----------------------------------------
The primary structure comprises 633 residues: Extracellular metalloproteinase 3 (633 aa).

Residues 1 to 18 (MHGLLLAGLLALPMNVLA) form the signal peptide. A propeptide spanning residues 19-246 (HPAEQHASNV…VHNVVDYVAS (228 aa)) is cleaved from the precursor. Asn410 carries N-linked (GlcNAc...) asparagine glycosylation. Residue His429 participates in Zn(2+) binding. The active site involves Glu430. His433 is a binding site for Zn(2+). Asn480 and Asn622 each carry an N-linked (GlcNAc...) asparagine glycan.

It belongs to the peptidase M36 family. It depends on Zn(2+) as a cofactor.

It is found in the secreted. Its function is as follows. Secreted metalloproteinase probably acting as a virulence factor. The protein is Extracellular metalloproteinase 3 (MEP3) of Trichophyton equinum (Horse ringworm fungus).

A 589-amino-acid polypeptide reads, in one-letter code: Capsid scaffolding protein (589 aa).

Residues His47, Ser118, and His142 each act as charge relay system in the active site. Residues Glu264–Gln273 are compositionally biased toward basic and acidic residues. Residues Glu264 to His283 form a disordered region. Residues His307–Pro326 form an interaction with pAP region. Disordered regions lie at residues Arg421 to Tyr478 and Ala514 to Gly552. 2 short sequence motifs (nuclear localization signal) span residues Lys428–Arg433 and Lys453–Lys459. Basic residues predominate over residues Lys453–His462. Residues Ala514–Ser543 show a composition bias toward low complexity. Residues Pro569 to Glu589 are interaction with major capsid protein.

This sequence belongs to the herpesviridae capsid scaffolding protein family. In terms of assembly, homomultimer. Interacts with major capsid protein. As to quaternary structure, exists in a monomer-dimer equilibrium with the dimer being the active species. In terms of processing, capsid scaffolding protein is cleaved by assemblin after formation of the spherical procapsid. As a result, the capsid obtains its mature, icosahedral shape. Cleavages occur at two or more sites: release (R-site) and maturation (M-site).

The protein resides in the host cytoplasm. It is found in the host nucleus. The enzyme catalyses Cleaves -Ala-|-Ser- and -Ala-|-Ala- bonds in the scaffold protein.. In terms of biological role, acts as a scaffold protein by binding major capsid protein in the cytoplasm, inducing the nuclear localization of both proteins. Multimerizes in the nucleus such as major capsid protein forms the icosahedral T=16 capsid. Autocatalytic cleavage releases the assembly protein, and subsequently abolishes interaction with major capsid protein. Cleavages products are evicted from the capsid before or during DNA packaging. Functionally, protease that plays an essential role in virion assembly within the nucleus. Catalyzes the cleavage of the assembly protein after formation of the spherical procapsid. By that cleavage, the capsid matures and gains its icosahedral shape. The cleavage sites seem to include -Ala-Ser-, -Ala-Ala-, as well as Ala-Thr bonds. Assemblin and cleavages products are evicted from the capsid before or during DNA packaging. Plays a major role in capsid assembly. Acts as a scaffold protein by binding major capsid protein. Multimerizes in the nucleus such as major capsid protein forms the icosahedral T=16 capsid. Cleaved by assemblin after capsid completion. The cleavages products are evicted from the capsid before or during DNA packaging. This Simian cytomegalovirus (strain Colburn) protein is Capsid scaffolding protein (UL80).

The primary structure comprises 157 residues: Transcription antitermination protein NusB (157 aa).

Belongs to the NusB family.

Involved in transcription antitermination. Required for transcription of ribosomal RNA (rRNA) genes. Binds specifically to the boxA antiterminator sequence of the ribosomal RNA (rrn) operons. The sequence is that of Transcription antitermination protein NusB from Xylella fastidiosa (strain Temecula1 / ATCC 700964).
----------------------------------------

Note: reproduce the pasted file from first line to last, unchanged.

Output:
The primary structure comprises 633 residues: Extracellular metalloproteinase 3 (633 aa).

Residues 1 to 18 (MHGLLLAGLLALPMNVLA) form the signal peptide. A propeptide spanning residues 19-246 (HPAEQHASNV…VHNVVDYVAS (228 aa)) is cleaved from the precursor. Asn410 carries N-linked (GlcNAc...) asparagine glycosylation. Residue His429 participates in Zn(2+) binding. The active site involves Glu430. His433 is a binding site for Zn(2+). Asn480 and Asn622 each carry an N-linked (GlcNAc...) asparagine glycan.

It belongs to the peptidase M36 family. It depends on Zn(2+) as a cofactor.

It is found in the secreted. Its function is as follows. Secreted metalloproteinase probably acting as a virulence factor. The protein is Extracellular metalloproteinase 3 (MEP3) of Trichophyton equinum (Horse ringworm fungus).

A 589-amino-acid polypeptide reads, in one-letter code: Capsid scaffolding protein (589 aa).

Residues His47, Ser118, and His142 each act as charge relay system in the active site. Residues Glu264–Gln273 are compositionally biased toward basic and acidic residues. Residues Glu264 to His283 form a disordered region. Residues His307–Pro326 form an interaction with pAP region. Disordered regions lie at residues Arg421 to Tyr478 and Ala514 to Gly552. 2 short sequence motifs (nuclear localization signal) span residues Lys428–Arg433 and Lys453–Lys459. Basic residues predominate over residues Lys453–His462. Residues Ala514–Ser543 show a composition bias toward low complexity. Residues Pro569 to Glu589 are interaction with major capsid protein.

This sequence belongs to the herpesviridae capsid scaffolding protein family. In terms of assembly, homomultimer. Interacts with major capsid protein. As to quaternary structure, exists in a monomer-dimer equilibrium with the dimer being the active species. In terms of processing, capsid scaffolding protein is cleaved by assemblin after formation of the spherical procapsid. As a result, the capsid obtains its mature, icosahedral shape. Cleavages occur at two or more sites: release (R-site) and maturation (M-site).

The protein resides in the host cytoplasm. It is found in the host nucleus. The enzyme catalyses Cleaves -Ala-|-Ser- and -Ala-|-Ala- bonds in the scaffold protein.. In terms of biological role, acts as a scaffold protein by binding major capsid protein in the cytoplasm, inducing the nuclear localization of both proteins. Multimerizes in the nucleus such as major capsid protein forms the icosahedral T=16 capsid. Autocatalytic cleavage releases the assembly protein, and subsequently abolishes interaction with major capsid protein. Cleavages products are evicted from the capsid before or during DNA packaging. Functionally, protease that plays an essential role in virion assembly within the nucleus. Catalyzes the cleavage of the assembly protein after formation of the spherical procapsid. By that cleavage, the capsid matures and gains its icosahedral shape. The cleavage sites seem to include -Ala-Ser-, -Ala-Ala-, as well as Ala-Thr bonds. Assemblin and cleavages products are evicted from the capsid before or during DNA packaging. Plays a major role in capsid assembly. Acts as a scaffold protein by binding major capsid protein. Multimerizes in the nucleus such as major capsid protein forms the icosahedral T=16 capsid. Cleaved by assemblin after capsid completion. The cleavages products are evicted from the capsid before or during DNA packaging. This Simian cytomegalovirus (strain Colburn) protein is Capsid scaffolding protein (UL80).

The primary structure comprises 157 residues: Transcription antitermination protein NusB (157 aa).

Belongs to the NusB family.

Involved in transcription antitermination. Required for transcription of ribosomal RNA (rRNA) genes. Binds specifically to the boxA antiterminator sequence of the ribosomal RNA (rrn) operons. The sequence is that of Transcription antitermination protein NusB from Xylella fastidiosa (strain Temecula1 / ATCC 700964).